November 2014 Update
The description of Larry Wall's January 31st 2015 FOSDEM talk says "2015 will be the year that Perl 6 officially launches for production use." He'll presumably talk about what that means at FOSDEM. (We know some of what it does not mean.)
Several interesting things happened since I wrote my initial answer almost five years ago.
Rakudo now has three VM backends, not just one. Reini Urban is heavily committing to Parrot but Rakudo on the new backend MoarVM compiles and correctly runs more of the test suite more quickly in less RAM than Parrot. During 2014 most devs switched from Parrot to MoarVM. The other backend is JVM, a well tested and widely deployed bytecode runner that has its advantages (eg fast JIT, well tested, widely deployed) and disadvantages (eg slow startup, RAM hungry).
In my opinion, the focus on making completely new byte code runners that handle multiple languages is one of the major reasons that this process took so long. It fragmented effort and tried too many new things at once. Hindsight is easy, but had people just gone with the JVM a long time ago (there has to be some anti-Java non-technical bias there && the JVM didn't have dynamic features a Perlish language would want until recently), we might have had this sooner. I'm not trying to throw stones here, but give you an honest assessment. Now we know, and knowing is half the battle.
To distinguish all of this from the evolution of the other thing with Perl in the name and a number after it, they also emphasize the name "Rakudo". In the mean time, Perl 5 has improved significantly, and in the ways it wasn't evolving that motivated the new language 15 years ago.
The big question is moving your stuff to the new language. My advice has always been to leave stuff in whatever it's in now unless you already need to fix quite a bit of it (for features or performance). Perl 5 still gets the job done. Rakudo, however, can run Perl 5, as I understand it, but benchmark it first!
For most programmers, I don't think Perl 6 is going to be that big of a win. I've often told people that if you love Perl, you'll love Perl 6. It turns up the dial to 11 with sigils, context, and other things that drive the haters nuts. If you hate Perl already, I don't think Perl 6 will change your mind about this language family. I've never been one to try to make you use Perl, but if you do, I like to help you use it better.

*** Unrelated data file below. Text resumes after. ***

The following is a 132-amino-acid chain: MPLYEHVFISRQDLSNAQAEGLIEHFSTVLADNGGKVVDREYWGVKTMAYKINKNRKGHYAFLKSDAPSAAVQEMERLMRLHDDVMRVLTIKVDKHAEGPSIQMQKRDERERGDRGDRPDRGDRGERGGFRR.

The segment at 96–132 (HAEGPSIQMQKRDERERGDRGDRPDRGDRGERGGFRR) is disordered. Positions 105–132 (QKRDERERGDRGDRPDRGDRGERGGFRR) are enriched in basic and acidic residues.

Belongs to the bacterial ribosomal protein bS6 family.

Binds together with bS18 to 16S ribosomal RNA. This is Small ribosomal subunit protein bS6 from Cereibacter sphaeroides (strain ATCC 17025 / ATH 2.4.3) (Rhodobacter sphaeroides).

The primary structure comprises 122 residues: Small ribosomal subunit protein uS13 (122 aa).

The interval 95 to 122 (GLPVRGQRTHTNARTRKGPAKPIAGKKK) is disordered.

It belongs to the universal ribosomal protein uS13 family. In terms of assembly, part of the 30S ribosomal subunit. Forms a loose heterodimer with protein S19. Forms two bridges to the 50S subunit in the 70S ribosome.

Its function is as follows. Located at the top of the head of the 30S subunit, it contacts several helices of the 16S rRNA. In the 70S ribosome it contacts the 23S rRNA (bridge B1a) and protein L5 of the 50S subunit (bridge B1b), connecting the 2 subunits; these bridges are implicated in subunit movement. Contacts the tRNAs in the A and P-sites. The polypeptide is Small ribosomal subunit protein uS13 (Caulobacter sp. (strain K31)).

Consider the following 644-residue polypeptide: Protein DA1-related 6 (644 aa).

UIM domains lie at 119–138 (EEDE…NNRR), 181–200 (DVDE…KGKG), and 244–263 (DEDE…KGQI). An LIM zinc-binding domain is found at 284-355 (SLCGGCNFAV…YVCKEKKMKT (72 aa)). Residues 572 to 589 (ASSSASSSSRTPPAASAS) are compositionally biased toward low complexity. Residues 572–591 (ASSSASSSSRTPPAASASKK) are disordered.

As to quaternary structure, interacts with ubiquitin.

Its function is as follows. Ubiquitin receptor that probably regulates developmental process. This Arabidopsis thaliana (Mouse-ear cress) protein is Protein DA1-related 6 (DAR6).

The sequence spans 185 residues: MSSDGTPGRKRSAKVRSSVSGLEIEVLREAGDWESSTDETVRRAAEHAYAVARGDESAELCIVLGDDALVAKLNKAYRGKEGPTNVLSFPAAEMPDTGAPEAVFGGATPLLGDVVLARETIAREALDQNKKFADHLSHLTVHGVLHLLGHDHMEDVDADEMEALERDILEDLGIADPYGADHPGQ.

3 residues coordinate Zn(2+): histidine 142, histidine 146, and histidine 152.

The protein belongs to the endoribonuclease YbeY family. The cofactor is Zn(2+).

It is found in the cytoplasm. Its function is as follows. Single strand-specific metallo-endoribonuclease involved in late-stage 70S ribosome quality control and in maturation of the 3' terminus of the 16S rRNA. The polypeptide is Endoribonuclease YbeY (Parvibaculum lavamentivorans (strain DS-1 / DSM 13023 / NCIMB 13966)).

Other people will have other opinions, so maybe we can open this question to let them add fresh answers.
If you're looking for something to do, Perl 6 and parrot have plenty of things which could use some help, and you'd be getting in on the ground floor. :) If you're looking to get real work done tonight, Perl 6 isn't your answer. No matter what you choose, you can always change your answer later. If you have limited time and want to learn a new language to expand your worldview, maybe you should try for something completely foreign to you :)
I think there is a lot of interesting syntax in Perl 6. Right now I'm most interested in the new stuff for list creation and junctions, and I gave a talk about that to the Ruhr Perl Mongers. The meta information about the program state and the objects looks very useful too. Mortiz has written several short articles about Perl 6, and so have many other people. Also see a related question: Perl 6 supports something called Junctions — what uses can you think of?. If you're not sure it's a good idea to spend time with Perl 6 right now, just pay attention to the early adopters and see how it turns out for them.
Perl 6 really hasn't been in development for 8 years. The idea of Perl 6 has been around for 8 years, but serious development didn't really start until 2005 with Pugs. There were some false starts and some lulls before that, but once Audrey created Pugs, things got on the right track. It's a bit of an embarrassing situation that people like to ignore.
The grammar for Perl 6.0 is pretty stable, and there haven't been major changes to that. You aren't learning a moving target anymore, but you are waiting for something to implement all of it. It's not like it was a few years ago.
The brokenness you might be seeing today is the implementations trying to catch up to the language. There's nothing right now that runs programs using all of the features of Perl 6, but that's getting better every day with Parrot.